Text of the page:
Google to move headquarters to King's Cross

People's silhouettes in front of the Google logo
Image caption Construction on the site will start in late 2013

Technology giant Google is to move its UK headquarters following a £1bn property deal.

It has bought a 2.4 acre site at King's Cross in north London and plans to build a seven and 11 storey complex.

The US company will move staff from its two London offices in Victoria and Holborn to the new location when it is completed in 2016.

Google's Matt Brittin said the move was "good news for Google, London and the UK".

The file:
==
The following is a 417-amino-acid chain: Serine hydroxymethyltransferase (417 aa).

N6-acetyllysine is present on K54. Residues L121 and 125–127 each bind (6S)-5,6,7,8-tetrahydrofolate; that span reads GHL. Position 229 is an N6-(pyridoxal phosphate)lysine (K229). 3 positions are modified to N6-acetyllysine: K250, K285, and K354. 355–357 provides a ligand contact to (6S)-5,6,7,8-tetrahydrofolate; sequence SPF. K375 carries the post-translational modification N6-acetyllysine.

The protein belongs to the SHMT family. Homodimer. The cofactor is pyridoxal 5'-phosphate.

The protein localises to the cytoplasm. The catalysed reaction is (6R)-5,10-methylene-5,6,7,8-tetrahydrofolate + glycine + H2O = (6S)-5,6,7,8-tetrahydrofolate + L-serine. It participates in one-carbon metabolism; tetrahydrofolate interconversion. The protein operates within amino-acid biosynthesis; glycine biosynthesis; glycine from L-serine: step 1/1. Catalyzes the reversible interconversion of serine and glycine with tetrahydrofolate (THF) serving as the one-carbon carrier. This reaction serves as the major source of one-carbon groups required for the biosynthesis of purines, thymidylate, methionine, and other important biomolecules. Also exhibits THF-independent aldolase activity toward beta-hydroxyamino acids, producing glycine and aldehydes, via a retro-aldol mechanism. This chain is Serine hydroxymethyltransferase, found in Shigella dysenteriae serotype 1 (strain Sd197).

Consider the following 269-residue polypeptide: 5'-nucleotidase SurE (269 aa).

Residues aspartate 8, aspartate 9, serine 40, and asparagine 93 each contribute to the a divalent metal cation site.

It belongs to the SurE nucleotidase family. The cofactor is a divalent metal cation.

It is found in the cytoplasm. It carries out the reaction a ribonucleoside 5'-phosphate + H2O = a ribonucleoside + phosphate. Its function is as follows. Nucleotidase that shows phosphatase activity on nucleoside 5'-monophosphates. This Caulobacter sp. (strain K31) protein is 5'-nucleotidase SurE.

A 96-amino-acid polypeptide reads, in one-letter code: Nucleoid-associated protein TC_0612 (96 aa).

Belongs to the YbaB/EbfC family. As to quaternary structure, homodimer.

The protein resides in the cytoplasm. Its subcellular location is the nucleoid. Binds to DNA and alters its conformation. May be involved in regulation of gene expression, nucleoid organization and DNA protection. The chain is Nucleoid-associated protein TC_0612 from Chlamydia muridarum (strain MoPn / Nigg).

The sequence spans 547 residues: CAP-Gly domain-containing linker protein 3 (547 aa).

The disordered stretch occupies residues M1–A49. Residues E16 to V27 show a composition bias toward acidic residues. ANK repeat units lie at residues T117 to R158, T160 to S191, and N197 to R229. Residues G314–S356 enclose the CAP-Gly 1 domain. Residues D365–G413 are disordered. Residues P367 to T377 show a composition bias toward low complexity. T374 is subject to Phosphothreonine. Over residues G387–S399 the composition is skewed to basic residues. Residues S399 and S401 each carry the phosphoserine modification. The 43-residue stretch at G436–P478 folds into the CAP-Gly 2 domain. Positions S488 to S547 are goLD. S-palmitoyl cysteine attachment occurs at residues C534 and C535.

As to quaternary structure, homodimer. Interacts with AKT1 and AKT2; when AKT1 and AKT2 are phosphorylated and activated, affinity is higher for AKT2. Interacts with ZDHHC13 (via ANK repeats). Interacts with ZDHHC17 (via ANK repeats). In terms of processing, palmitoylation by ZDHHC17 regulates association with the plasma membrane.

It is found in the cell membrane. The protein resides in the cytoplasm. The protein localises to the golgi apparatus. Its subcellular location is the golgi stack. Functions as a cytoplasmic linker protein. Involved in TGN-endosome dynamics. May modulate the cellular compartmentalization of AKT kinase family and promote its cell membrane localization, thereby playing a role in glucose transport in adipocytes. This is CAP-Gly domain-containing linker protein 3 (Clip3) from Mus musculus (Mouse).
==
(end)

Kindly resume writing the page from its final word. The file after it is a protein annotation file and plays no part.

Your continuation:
It will be located in the King's Cross Central development, which sits on a former fish, coal and grain goods yard and spans 67 acres.

The redeveloped site will eventually contain homes, offices and shops.

Google has traditionally leased its overseas offices but in the past two years has purchased premises in Paris, Dublin, and now London.

Mr Brittin, vice president for northern and central Europe, said: "This is a big investment by Google. We're committing further to the UK, where computing and the web were invented."

Construction on the site will begin towards the end of this year.

More on this story

Related Internet links

The BBC is not responsible for the content of external Internet sites